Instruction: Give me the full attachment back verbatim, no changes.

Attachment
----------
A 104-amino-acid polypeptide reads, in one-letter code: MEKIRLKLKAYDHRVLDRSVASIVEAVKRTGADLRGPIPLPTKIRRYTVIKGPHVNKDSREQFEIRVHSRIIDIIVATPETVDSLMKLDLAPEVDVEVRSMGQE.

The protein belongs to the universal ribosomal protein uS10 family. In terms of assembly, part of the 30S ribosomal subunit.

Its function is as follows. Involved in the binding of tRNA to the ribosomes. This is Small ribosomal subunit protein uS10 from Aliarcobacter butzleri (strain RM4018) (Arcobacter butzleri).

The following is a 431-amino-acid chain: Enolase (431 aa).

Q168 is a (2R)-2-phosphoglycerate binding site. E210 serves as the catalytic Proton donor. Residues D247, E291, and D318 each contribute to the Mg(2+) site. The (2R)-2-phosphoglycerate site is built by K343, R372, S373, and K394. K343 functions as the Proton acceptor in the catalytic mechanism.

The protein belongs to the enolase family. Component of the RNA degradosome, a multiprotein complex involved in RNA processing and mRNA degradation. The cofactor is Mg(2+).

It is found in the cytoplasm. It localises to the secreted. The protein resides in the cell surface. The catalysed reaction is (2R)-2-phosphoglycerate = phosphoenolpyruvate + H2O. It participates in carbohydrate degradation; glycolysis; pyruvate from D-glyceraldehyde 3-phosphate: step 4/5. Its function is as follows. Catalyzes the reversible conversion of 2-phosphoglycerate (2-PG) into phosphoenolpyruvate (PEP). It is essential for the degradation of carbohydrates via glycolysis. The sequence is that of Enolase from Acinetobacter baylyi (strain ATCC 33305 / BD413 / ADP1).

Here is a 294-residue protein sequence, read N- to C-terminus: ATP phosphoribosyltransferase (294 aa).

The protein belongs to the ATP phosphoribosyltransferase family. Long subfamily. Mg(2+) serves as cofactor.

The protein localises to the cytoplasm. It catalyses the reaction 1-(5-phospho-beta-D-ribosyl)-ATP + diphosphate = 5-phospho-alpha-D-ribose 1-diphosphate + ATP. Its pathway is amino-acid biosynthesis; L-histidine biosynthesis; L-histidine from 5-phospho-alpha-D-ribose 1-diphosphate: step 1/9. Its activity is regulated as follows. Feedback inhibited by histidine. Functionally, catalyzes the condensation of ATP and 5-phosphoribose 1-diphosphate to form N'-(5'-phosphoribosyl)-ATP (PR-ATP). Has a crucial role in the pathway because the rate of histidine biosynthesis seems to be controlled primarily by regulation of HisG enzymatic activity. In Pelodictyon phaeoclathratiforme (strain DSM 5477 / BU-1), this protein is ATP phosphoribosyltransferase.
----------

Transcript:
A 104-amino-acid polypeptide reads, in one-letter code: MEKIRLKLKAYDHRVLDRSVASIVEAVKRTGADLRGPIPLPTKIRRYTVIKGPHVNKDSREQFEIRVHSRIIDIIVATPETVDSLMKLDLAPEVDVEVRSMGQE.

The protein belongs to the universal ribosomal protein uS10 family. In terms of assembly, part of the 30S ribosomal subunit.

Its function is as follows. Involved in the binding of tRNA to the ribosomes. This is Small ribosomal subunit protein uS10 from Aliarcobacter butzleri (strain RM4018) (Arcobacter butzleri).

The following is a 431-amino-acid chain: Enolase (431 aa).

Q168 is a (2R)-2-phosphoglycerate binding site. E210 serves as the catalytic Proton donor. Residues D247, E291, and D318 each contribute to the Mg(2+) site. The (2R)-2-phosphoglycerate site is built by K343, R372, S373, and K394. K343 functions as the Proton acceptor in the catalytic mechanism.

The protein belongs to the enolase family. Component of the RNA degradosome, a multiprotein complex involved in RNA processing and mRNA degradation. The cofactor is Mg(2+).

It is found in the cytoplasm. It localises to the secreted. The protein resides in the cell surface. The catalysed reaction is (2R)-2-phosphoglycerate = phosphoenolpyruvate + H2O. It participates in carbohydrate degradation; glycolysis; pyruvate from D-glyceraldehyde 3-phosphate: step 4/5. Its function is as follows. Catalyzes the reversible conversion of 2-phosphoglycerate (2-PG) into phosphoenolpyruvate (PEP). It is essential for the degradation of carbohydrates via glycolysis. The sequence is that of Enolase from Acinetobacter baylyi (strain ATCC 33305 / BD413 / ADP1).

Here is a 294-residue protein sequence, read N- to C-terminus: ATP phosphoribosyltransferase (294 aa).

The protein belongs to the ATP phosphoribosyltransferase family. Long subfamily. Mg(2+) serves as cofactor.

The protein localises to the cytoplasm. It catalyses the reaction 1-(5-phospho-beta-D-ribosyl)-ATP + diphosphate = 5-phospho-alpha-D-ribose 1-diphosphate + ATP. Its pathway is amino-acid biosynthesis; L-histidine biosynthesis; L-histidine from 5-phospho-alpha-D-ribose 1-diphosphate: step 1/9. Its activity is regulated as follows. Feedback inhibited by histidine. Functionally, catalyzes the condensation of ATP and 5-phosphoribose 1-diphosphate to form N'-(5'-phosphoribosyl)-ATP (PR-ATP). Has a crucial role in the pathway because the rate of histidine biosynthesis seems to be controlled primarily by regulation of HisG enzymatic activity. In Pelodictyon phaeoclathratiforme (strain DSM 5477 / BU-1), this protein is ATP phosphoribosyltransferase.